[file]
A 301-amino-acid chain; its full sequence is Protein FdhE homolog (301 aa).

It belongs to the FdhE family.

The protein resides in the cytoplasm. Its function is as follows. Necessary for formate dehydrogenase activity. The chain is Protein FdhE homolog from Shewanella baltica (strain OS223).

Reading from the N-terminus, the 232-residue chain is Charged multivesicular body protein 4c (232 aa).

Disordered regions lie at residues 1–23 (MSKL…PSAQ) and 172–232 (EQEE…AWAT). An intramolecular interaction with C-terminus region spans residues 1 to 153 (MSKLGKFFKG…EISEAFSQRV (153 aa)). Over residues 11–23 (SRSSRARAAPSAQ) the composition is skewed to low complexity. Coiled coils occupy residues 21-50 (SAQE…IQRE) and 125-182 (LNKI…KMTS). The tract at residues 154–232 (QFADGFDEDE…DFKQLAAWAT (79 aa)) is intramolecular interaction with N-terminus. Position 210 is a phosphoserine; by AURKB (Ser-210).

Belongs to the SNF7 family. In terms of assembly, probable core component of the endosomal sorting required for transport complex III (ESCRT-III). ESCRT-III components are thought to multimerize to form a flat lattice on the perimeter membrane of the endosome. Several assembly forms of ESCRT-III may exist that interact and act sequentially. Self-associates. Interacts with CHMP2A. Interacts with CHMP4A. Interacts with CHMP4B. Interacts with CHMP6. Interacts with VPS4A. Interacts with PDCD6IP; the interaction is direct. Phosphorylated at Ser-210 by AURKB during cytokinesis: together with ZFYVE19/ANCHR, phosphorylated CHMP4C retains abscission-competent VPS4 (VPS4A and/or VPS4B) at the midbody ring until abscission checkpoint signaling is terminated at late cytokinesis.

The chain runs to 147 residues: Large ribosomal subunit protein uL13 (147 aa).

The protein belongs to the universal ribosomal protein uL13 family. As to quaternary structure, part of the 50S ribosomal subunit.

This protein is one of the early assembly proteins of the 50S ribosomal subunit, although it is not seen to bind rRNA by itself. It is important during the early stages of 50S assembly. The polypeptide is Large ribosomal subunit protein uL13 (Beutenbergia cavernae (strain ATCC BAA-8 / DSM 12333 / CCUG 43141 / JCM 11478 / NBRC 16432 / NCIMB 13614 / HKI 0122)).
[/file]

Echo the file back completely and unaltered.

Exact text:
A 301-amino-acid chain; its full sequence is Protein FdhE homolog (301 aa).

It belongs to the FdhE family.

The protein resides in the cytoplasm. Its function is as follows. Necessary for formate dehydrogenase activity. The chain is Protein FdhE homolog from Shewanella baltica (strain OS223).

Reading from the N-terminus, the 232-residue chain is Charged multivesicular body protein 4c (232 aa).

Disordered regions lie at residues 1–23 (MSKL…PSAQ) and 172–232 (EQEE…AWAT). An intramolecular interaction with C-terminus region spans residues 1 to 153 (MSKLGKFFKG…EISEAFSQRV (153 aa)). Over residues 11–23 (SRSSRARAAPSAQ) the composition is skewed to low complexity. Coiled coils occupy residues 21-50 (SAQE…IQRE) and 125-182 (LNKI…KMTS). The tract at residues 154–232 (QFADGFDEDE…DFKQLAAWAT (79 aa)) is intramolecular interaction with N-terminus. Position 210 is a phosphoserine; by AURKB (Ser-210).

Belongs to the SNF7 family. In terms of assembly, probable core component of the endosomal sorting required for transport complex III (ESCRT-III). ESCRT-III components are thought to multimerize to form a flat lattice on the perimeter membrane of the endosome. Several assembly forms of ESCRT-III may exist that interact and act sequentially. Self-associates. Interacts with CHMP2A. Interacts with CHMP4A. Interacts with CHMP4B. Interacts with CHMP6. Interacts with VPS4A. Interacts with PDCD6IP; the interaction is direct. Phosphorylated at Ser-210 by AURKB during cytokinesis: together with ZFYVE19/ANCHR, phosphorylated CHMP4C retains abscission-competent VPS4 (VPS4A and/or VPS4B) at the midbody ring until abscission checkpoint signaling is terminated at late cytokinesis.

The chain runs to 147 residues: Large ribosomal subunit protein uL13 (147 aa).

The protein belongs to the universal ribosomal protein uL13 family. As to quaternary structure, part of the 50S ribosomal subunit.

This protein is one of the early assembly proteins of the 50S ribosomal subunit, although it is not seen to bind rRNA by itself. It is important during the early stages of 50S assembly. The polypeptide is Large ribosomal subunit protein uL13 (Beutenbergia cavernae (strain ATCC BAA-8 / DSM 12333 / CCUG 43141 / JCM 11478 / NBRC 16432 / NCIMB 13614 / HKI 0122)).